Groundhog day’s largest celebration is held each year in Punxsutawney, Pennsylvania, where Punxsutawney Phil is awakened from his wintery slumber to let the crowd of thousands know to expect an early spring, or 6 more weeks of winter! It also happens to be Mrs. Crabtree’s Birthday! Here she is checking for HER shadow! She likes to be called: California Christy!
This unique tradition in weather folklore is tied to the Christian holiday of Candlemas brought to the Americas by the Dutch. It was a tradition on Candlemas day for priests to bless candles and distribute them to parishioners on February 2 (the middle of winter).
Candlemas takes place between the winter solstice and spring equinox, therefore it is traditionally thought to be the “middle of winter”. It is also celebrated as the day in the Catholid Church as the day Jesus was presented in the temple in Jerusalem. When Simon held the baby Jesus, it is said he proclaimed Jesus would be a light for the world, and therefore, February 2nd (40 days after Christmas) was named Candlemas.
There is no clear historical path to the actual beginnings of Candlemas and which came first Jesus as the light or the blessed candles as the light.
The tie into what we now celebrate as Groundhog day comes from the way Farmers see this day.
In Germany a badger or hedgehog was used to see if he saw his shadow. When early Pennsylvania settlers came to America, they replaced the hedgehog with a groundhog.
There are several versions of this song:
“If Candlemas be fair and bright,
Come, Winter, have another flight.
If Candlemas brings clouds and rain,
Go, Winter, and come not again.”
I put this saying up on my letterboard as part of my end of January decorations.
It makes a great COPYWORK activity, and happens to be included in the Homeschool Holiday Groundhog Day Predictions Slide presentation and Activity packet.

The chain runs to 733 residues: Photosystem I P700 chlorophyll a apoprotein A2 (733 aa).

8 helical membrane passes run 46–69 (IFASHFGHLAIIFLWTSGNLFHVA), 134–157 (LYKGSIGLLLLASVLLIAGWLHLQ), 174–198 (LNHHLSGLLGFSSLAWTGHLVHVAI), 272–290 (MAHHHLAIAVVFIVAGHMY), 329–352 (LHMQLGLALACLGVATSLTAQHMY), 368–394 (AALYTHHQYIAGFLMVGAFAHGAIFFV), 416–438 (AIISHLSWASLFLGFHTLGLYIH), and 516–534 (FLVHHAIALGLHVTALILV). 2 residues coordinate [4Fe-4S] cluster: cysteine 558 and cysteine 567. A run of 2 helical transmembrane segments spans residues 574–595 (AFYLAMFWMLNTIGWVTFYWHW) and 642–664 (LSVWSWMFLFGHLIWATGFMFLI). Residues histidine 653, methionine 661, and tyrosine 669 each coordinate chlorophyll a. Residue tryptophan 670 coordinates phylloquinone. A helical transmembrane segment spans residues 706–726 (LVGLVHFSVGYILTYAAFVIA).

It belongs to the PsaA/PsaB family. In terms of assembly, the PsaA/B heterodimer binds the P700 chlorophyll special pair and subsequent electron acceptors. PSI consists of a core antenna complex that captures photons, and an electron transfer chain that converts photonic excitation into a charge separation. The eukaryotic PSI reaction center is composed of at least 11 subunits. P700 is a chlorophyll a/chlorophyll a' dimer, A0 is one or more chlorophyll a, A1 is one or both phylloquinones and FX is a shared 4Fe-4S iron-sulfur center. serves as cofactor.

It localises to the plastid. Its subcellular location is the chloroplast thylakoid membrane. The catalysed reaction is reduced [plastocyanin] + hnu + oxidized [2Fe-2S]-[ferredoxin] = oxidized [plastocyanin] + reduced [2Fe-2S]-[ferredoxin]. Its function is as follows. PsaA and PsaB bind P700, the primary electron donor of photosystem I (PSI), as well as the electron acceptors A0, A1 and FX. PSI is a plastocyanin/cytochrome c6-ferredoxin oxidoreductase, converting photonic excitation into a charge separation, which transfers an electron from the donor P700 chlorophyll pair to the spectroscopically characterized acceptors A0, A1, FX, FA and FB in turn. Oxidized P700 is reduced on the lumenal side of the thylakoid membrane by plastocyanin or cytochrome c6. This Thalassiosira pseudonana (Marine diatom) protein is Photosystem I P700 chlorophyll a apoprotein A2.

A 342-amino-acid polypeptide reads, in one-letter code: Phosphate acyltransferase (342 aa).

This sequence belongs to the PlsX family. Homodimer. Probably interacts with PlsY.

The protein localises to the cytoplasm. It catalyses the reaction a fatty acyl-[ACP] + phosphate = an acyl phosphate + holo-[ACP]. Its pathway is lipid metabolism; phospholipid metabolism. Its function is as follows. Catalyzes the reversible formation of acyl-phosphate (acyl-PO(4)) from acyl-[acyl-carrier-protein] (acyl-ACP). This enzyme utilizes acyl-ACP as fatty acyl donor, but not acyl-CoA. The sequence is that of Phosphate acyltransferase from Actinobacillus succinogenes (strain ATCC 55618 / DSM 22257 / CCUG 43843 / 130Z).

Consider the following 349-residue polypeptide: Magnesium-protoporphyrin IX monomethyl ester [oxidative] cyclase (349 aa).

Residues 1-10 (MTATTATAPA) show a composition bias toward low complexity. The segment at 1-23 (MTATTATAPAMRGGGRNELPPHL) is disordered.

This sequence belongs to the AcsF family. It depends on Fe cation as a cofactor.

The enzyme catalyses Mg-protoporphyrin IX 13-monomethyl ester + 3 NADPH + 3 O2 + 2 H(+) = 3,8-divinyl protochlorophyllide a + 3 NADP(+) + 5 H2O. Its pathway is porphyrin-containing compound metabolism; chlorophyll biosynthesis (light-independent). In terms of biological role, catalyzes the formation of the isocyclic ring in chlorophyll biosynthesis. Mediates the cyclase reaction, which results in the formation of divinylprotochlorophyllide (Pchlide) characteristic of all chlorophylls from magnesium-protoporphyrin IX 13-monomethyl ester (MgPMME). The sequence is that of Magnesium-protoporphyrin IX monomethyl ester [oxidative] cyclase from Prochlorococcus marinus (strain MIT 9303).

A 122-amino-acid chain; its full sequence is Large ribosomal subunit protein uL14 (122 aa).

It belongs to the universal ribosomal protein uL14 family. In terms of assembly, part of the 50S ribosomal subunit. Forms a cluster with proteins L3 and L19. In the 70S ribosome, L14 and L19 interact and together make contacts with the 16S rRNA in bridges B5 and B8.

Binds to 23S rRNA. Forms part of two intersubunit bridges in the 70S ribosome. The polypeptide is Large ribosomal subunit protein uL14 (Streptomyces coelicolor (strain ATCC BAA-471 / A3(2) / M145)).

When the Groundhog comes out sand see’s his shadow – he is presumably scared, and retreats back into his burrow for 6 more weeks of winter. (“If Candlemas be fair and bright, Come, Winter, have another flight. ) No shadow, means he stays out and therefore the prediction of an early spring. (If Candlemas brings clouds and rain, Go, Winter, and come not again.”)
You also get these cure posters you can display that help clarify Phil’s Prediction:
The first Groundhog day celebration in Pennsylvania was held on February 2, 1886. According to The Punxsutawney Spirit newspaper: “Today is groundhog day and up to the time of going to press the beast has not seen its shadow.” The groundhog was named: “Punxsutawney Phil, Seer of Seers, Sage of Sages, Prognosticator of Prognosticators, and Weather Prophet Extraordinary”. Punxsutawney, Pennsylvania is known as the “Weather Capital of the World.” The first prediction called for an early spring as Phil did not see his shadow!
The now legendary first trip to Gobbler’s Knob was made in 1887, just the following year.
How much do you know about Punxutawney Phil? Use the slide presentation portion of the activity pack to play Fact or Fiction and see!
Some other fun things you can do to celebrate the day are:
Trace your shadow with chalk
Bake Groundhog cupcakes / Brownies. Here are 2 sample versions that are easy to copy. The first version I did with my kids. We used Brownies because they are my favorite and are more dense than cupcake batter. They hold the wafer cookie better.
Use icing and a toothpick to draw the face. Depending on the ages of your learners, faces will vary! We used sliced almonds “glued” on with more chocolate icing!
Here is our completed tray.
The second version were created FOR me as a gift. They were assembled by an adult – but could totally be kid created as well. The cupcakes were baked first, then the candy was assembled after they had completely cooled.
However you decide to celebrate – may your day be filled with fun.
Come back again for another fun Homeschool Holiday to explore- because there is always something to learn!